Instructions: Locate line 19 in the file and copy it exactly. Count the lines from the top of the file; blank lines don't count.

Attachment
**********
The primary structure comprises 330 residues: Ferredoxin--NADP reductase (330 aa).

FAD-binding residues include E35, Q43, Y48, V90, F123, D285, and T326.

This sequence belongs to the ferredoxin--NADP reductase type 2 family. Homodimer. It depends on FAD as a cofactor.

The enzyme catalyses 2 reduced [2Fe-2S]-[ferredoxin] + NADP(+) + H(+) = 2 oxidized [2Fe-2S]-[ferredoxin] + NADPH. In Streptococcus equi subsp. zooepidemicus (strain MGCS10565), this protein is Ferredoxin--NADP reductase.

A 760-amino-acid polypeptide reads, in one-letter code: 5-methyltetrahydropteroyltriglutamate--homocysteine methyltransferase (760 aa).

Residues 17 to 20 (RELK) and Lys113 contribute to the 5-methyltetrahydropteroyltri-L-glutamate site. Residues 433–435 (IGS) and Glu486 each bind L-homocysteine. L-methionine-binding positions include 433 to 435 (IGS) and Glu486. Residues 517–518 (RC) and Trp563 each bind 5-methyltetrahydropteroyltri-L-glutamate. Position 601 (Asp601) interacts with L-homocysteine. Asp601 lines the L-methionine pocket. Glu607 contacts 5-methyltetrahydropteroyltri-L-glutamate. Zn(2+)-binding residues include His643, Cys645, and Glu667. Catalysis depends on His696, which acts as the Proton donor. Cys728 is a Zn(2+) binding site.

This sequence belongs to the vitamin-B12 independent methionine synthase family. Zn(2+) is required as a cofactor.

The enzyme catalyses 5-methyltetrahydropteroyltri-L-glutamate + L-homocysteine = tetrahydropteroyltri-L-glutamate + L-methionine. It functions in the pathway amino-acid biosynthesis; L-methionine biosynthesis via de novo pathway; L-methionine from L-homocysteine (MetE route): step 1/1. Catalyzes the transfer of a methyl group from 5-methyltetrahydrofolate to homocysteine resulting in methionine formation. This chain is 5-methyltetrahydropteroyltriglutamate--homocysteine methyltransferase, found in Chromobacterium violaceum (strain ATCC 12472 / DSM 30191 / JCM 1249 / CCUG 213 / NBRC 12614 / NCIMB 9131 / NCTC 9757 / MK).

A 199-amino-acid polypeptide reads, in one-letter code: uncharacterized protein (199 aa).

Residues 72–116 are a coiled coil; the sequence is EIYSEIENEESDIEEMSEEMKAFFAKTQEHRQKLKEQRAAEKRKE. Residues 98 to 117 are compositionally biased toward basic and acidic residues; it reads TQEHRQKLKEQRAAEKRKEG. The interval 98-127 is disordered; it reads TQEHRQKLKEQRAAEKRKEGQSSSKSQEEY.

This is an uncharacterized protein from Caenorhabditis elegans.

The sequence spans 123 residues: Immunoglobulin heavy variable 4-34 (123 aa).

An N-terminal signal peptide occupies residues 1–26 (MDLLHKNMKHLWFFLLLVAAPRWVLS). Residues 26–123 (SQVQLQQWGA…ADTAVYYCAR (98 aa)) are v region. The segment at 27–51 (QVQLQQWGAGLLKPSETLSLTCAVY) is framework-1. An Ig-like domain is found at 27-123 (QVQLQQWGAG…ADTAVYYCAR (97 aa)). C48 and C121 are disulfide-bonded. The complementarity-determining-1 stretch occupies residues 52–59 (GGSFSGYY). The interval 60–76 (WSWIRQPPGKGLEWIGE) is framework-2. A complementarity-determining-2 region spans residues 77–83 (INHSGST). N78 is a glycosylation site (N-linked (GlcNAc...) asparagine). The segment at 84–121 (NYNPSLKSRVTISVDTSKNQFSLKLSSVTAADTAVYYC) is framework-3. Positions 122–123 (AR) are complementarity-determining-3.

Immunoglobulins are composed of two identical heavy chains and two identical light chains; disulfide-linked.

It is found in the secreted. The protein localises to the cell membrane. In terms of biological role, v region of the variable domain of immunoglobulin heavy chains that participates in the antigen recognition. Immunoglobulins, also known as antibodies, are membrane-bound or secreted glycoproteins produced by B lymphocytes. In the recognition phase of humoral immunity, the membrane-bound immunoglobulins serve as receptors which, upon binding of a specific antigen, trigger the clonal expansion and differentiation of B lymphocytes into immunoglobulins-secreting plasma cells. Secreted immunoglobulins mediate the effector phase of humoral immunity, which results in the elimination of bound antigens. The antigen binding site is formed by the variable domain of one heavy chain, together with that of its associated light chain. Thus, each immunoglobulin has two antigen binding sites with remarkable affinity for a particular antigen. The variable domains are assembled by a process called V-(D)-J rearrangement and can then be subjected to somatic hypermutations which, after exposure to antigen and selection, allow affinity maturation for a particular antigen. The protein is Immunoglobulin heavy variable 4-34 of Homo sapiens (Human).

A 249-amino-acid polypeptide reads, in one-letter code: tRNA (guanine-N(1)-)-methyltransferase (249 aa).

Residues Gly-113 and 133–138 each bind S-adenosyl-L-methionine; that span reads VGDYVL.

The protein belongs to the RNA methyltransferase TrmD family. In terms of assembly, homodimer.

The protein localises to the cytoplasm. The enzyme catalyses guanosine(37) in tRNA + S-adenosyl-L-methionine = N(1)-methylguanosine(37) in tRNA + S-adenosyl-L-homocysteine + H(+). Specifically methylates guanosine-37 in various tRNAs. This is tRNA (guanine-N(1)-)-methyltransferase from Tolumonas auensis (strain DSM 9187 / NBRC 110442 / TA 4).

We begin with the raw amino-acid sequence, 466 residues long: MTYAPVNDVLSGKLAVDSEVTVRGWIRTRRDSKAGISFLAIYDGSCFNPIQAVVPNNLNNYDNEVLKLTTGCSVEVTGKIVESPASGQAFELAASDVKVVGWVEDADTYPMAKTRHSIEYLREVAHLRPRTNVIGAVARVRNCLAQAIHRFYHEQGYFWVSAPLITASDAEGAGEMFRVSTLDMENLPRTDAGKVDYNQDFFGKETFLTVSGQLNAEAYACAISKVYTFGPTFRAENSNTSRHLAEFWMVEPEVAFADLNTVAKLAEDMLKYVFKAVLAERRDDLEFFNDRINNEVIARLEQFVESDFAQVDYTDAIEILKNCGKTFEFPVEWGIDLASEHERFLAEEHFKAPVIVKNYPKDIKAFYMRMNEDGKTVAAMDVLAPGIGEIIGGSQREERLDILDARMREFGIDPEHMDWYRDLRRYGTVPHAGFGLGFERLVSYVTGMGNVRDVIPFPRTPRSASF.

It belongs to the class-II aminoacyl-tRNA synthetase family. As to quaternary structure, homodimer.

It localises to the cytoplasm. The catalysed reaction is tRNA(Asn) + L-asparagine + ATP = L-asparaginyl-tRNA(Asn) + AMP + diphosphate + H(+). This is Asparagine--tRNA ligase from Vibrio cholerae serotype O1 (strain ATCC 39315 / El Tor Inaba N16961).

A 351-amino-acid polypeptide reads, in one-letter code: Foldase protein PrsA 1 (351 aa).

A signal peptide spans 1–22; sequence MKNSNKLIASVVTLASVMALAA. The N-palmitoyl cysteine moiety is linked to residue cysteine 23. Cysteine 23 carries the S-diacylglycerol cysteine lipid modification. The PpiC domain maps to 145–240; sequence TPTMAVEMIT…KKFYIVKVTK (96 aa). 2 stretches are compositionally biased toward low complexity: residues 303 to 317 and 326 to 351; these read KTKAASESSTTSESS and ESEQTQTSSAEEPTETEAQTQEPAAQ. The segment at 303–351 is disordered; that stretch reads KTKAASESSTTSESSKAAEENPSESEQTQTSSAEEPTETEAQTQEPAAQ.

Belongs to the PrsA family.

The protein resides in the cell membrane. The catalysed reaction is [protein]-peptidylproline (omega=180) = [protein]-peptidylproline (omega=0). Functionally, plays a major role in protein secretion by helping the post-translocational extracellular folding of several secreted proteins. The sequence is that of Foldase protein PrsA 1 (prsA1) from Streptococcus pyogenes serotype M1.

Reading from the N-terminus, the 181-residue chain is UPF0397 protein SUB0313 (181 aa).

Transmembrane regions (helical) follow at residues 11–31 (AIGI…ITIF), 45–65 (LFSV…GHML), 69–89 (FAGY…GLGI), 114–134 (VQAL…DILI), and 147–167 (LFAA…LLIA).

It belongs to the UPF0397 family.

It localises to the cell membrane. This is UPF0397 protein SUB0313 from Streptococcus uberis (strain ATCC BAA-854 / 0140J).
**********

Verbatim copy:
The protein localises to the cytoplasm. The enzyme catalyses guanosine(37) in tRNA + S-adenosyl-L-methionine = N(1)-methylguanosine(37) in tRNA + S-adenosyl-L-homocysteine + H(+). Specifically methylates guanosine-37 in various tRNAs. This is tRNA (guanine-N(1)-)-methyltransferase from Tolumonas auensis (strain DSM 9187 / NBRC 110442 / TA 4).